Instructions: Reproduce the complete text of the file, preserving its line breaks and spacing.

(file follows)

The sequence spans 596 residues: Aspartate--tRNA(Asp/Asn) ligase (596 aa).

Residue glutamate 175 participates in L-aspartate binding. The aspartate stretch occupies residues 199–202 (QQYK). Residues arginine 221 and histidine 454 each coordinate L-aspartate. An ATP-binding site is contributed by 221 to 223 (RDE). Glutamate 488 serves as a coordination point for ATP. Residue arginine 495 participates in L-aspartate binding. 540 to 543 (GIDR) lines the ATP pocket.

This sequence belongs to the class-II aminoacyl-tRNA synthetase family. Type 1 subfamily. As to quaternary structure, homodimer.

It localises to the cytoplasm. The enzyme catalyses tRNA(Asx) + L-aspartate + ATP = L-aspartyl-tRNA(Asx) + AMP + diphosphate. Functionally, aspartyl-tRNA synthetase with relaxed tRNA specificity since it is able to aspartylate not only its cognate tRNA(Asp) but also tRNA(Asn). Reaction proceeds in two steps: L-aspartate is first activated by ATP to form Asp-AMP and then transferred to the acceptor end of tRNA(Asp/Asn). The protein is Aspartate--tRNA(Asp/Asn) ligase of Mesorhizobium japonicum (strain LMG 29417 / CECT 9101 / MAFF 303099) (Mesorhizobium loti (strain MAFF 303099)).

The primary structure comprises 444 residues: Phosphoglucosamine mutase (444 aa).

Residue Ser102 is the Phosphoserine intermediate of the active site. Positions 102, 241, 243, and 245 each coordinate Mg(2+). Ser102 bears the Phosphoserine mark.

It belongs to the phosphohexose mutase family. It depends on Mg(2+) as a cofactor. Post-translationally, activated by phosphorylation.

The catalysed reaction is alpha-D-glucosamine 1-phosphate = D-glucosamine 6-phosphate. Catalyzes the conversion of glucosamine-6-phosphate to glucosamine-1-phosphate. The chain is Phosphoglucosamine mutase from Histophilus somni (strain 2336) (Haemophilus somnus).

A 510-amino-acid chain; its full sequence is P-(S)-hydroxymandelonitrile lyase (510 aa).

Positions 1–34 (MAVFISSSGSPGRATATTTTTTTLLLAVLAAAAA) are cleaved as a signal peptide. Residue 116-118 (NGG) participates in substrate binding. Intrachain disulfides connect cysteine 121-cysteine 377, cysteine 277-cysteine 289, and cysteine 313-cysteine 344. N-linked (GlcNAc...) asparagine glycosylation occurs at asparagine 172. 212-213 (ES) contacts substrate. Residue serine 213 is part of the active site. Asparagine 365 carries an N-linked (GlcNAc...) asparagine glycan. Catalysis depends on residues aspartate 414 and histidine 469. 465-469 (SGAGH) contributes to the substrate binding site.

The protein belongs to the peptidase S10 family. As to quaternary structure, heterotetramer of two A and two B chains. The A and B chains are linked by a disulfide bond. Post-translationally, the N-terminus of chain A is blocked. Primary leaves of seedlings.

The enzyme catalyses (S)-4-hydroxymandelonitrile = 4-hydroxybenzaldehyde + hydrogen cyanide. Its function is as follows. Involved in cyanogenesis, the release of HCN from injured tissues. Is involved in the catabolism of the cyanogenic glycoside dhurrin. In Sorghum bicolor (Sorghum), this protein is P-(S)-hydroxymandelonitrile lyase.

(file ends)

The sequence spans 596 residues: Aspartate--tRNA(Asp/Asn) ligase (596 aa).

Residue glutamate 175 participates in L-aspartate binding. The aspartate stretch occupies residues 199–202 (QQYK). Residues arginine 221 and histidine 454 each coordinate L-aspartate. An ATP-binding site is contributed by 221 to 223 (RDE). Glutamate 488 serves as a coordination point for ATP. Residue arginine 495 participates in L-aspartate binding. 540 to 543 (GIDR) lines the ATP pocket.

This sequence belongs to the class-II aminoacyl-tRNA synthetase family. Type 1 subfamily. As to quaternary structure, homodimer.

It localises to the cytoplasm. The enzyme catalyses tRNA(Asx) + L-aspartate + ATP = L-aspartyl-tRNA(Asx) + AMP + diphosphate. Functionally, aspartyl-tRNA synthetase with relaxed tRNA specificity since it is able to aspartylate not only its cognate tRNA(Asp) but also tRNA(Asn). Reaction proceeds in two steps: L-aspartate is first activated by ATP to form Asp-AMP and then transferred to the acceptor end of tRNA(Asp/Asn). The protein is Aspartate--tRNA(Asp/Asn) ligase of Mesorhizobium japonicum (strain LMG 29417 / CECT 9101 / MAFF 303099) (Mesorhizobium loti (strain MAFF 303099)).

The primary structure comprises 444 residues: Phosphoglucosamine mutase (444 aa).

Residue Ser102 is the Phosphoserine intermediate of the active site. Positions 102, 241, 243, and 245 each coordinate Mg(2+). Ser102 bears the Phosphoserine mark.

It belongs to the phosphohexose mutase family. It depends on Mg(2+) as a cofactor. Post-translationally, activated by phosphorylation.

The catalysed reaction is alpha-D-glucosamine 1-phosphate = D-glucosamine 6-phosphate. Catalyzes the conversion of glucosamine-6-phosphate to glucosamine-1-phosphate. The chain is Phosphoglucosamine mutase from Histophilus somni (strain 2336) (Haemophilus somnus).

A 510-amino-acid chain; its full sequence is P-(S)-hydroxymandelonitrile lyase (510 aa).

Positions 1–34 (MAVFISSSGSPGRATATTTTTTTLLLAVLAAAAA) are cleaved as a signal peptide. Residue 116-118 (NGG) participates in substrate binding. Intrachain disulfides connect cysteine 121-cysteine 377, cysteine 277-cysteine 289, and cysteine 313-cysteine 344. N-linked (GlcNAc...) asparagine glycosylation occurs at asparagine 172. 212-213 (ES) contacts substrate. Residue serine 213 is part of the active site. Asparagine 365 carries an N-linked (GlcNAc...) asparagine glycan. Catalysis depends on residues aspartate 414 and histidine 469. 465-469 (SGAGH) contributes to the substrate binding site.

The protein belongs to the peptidase S10 family. As to quaternary structure, heterotetramer of two A and two B chains. The A and B chains are linked by a disulfide bond. Post-translationally, the N-terminus of chain A is blocked. Primary leaves of seedlings.

The enzyme catalyses (S)-4-hydroxymandelonitrile = 4-hydroxybenzaldehyde + hydrogen cyanide. Its function is as follows. Involved in cyanogenesis, the release of HCN from injured tissues. Is involved in the catabolism of the cyanogenic glycoside dhurrin. In Sorghum bicolor (Sorghum), this protein is P-(S)-hydroxymandelonitrile lyase.